Paperwork: What Do I Need to Provide to a Lender or Bank?

Paperwork: What do I need to provide to a lender or bank?

This subject is a little more difficult to define as each lender may request a variety of different paperwork depending on the mortgage you are getting. I will review the basic paperwork and anything else a lender may ask for.

To be safe, I always suggest gathering as much paperwork as you can in case the lender asks for it. Below is a list of the basic paperwork you will require with most mortgage applications.

Income Confirmation: This section is very important and I devoted a whole chapter to it. So to summarize

1) You will need a job letter stating your position, salary and length of employment if you are an employee of a company.
2) You will need a copy of a recent pay stub that will confirm the information above.
3) It is always good to have your T4 slip from the previous 2 years available in case it is asked for. This proves two things, one you have been working two years and two the income you stated on the job letter is true.
4) The T4’s also help to prove a 2 year average income if you work in a job with overtime or bonuses, so have these available if you are in a position that pays extra money
5) If self-employed you will need your last 2 years T1 General tax returns from Revenue Canada.
6) If self-employed you will need your Revenue Canada Personal Notice of Assessments for the last two years to confirm the government accepts your income on the application.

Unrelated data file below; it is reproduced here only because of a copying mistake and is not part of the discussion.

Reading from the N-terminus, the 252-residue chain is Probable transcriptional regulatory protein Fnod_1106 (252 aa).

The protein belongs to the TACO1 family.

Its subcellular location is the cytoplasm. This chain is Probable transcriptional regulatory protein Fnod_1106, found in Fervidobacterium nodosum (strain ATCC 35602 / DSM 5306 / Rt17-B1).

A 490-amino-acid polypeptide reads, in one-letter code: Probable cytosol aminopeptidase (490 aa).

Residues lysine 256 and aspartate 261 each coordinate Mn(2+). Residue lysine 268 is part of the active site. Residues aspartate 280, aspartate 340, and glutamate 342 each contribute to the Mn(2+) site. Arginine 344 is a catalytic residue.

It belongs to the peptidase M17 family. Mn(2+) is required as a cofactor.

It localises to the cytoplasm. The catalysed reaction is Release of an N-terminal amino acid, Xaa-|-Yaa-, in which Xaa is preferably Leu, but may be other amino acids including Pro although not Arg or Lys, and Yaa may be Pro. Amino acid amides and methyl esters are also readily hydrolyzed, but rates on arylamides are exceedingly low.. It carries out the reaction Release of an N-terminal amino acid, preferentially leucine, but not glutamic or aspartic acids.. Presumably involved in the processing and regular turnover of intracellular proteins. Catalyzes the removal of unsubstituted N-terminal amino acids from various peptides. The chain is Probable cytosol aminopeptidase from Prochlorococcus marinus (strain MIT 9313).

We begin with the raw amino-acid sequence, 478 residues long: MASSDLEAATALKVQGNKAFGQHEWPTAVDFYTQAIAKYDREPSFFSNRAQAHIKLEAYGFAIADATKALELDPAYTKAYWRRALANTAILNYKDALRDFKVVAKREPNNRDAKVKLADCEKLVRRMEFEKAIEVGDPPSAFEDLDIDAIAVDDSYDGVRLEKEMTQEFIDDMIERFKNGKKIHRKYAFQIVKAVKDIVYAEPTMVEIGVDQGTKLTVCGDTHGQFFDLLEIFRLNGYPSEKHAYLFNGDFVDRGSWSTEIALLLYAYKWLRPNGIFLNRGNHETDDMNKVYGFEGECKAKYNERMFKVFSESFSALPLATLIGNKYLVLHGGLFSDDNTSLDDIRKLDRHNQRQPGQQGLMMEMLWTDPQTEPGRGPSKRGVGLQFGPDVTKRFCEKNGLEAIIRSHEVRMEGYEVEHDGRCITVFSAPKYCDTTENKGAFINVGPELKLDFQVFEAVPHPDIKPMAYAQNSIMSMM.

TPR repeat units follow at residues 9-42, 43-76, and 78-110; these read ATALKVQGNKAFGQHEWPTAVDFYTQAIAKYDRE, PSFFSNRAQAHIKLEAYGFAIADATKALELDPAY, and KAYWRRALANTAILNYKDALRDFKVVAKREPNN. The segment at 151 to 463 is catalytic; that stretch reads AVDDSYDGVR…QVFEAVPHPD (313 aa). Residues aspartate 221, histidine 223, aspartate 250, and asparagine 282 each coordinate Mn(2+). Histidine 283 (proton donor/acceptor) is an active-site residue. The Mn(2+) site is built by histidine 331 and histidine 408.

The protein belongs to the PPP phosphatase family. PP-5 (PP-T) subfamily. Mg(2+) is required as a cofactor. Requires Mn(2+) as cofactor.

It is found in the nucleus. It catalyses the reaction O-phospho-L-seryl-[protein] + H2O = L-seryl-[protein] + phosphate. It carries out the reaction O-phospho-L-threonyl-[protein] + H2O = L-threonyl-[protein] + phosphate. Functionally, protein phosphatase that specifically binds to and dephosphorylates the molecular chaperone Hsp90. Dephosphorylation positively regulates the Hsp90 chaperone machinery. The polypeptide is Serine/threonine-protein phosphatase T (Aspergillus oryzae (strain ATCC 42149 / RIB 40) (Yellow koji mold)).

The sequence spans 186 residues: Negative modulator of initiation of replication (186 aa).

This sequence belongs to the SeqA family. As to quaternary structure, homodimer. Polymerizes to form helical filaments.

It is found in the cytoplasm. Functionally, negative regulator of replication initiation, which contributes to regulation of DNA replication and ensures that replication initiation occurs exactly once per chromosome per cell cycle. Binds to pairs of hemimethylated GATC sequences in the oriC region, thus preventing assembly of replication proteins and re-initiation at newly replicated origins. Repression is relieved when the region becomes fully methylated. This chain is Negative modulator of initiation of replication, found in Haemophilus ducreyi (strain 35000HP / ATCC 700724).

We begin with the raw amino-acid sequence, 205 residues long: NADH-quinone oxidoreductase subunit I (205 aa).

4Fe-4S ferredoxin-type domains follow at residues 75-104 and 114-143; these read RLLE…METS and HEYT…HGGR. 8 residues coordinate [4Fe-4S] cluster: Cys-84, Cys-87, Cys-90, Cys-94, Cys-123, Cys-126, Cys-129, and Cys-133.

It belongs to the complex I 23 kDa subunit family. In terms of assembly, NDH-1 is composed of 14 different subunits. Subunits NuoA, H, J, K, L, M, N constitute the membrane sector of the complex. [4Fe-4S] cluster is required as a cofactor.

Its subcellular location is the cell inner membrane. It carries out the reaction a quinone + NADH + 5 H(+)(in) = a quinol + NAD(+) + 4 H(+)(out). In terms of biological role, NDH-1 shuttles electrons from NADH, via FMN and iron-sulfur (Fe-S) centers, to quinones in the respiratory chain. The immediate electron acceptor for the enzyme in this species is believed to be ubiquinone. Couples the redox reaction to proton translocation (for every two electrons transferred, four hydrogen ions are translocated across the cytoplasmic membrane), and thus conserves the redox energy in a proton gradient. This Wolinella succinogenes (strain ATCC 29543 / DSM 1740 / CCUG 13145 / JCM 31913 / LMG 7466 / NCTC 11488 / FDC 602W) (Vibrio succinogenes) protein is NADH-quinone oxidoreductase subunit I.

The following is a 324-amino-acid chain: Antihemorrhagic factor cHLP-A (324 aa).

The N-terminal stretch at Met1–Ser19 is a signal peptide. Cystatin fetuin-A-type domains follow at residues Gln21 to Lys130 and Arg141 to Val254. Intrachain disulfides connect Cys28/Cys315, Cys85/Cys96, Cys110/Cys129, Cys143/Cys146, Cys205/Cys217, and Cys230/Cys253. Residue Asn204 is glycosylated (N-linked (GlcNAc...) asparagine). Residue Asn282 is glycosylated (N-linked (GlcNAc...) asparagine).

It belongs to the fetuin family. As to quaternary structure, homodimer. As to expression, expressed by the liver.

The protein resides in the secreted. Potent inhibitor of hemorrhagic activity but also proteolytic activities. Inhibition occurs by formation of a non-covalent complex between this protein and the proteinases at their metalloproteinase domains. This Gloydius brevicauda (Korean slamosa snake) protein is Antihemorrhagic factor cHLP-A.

7) If self-employed you may be required to provide a 2 year history of your business financials as well. It’s a good idea to have these on hand.

Down Payment Confirmation:

This is another area I went over in detail in a previous chapter. To summarize:
1) If the money is in a bank account you need the last 90 days of bank statements proving where is has been sitting and that it is your money. So you need at least one statement that has your name and account number on it to link the account to you.
2) If in Investments. You need your last 2 quarterly or last 3 monthly statements to prove it is your money. Your name and account number must be on at least one statement.
3) If from sale of assets you need a full paper trail of the sale and then proof the money is deposited into your account.
4) If a gift from a family member, we need to have a gift letter signed by all parties and proof the cash is in your account.
5) If borrowed, we need a statement proving the interest rate and minimum payment you must make to service the debt.
If the down payment comes from another source feel free to e-mail me to discuss the paperwork lenders will require at

Personal Identification:

Most lenders rely on lawyers to gather this but we suggest always collecting at least one to two pieces of ID for all mortgage applicants.
1) Driver’s license
2) Passport
3) Social Insurance Card
4) Government issued ID.
These are what we look for and they are acceptable to most lenders. If it has a picture it is a good ID.

A valid cheque from a bank account: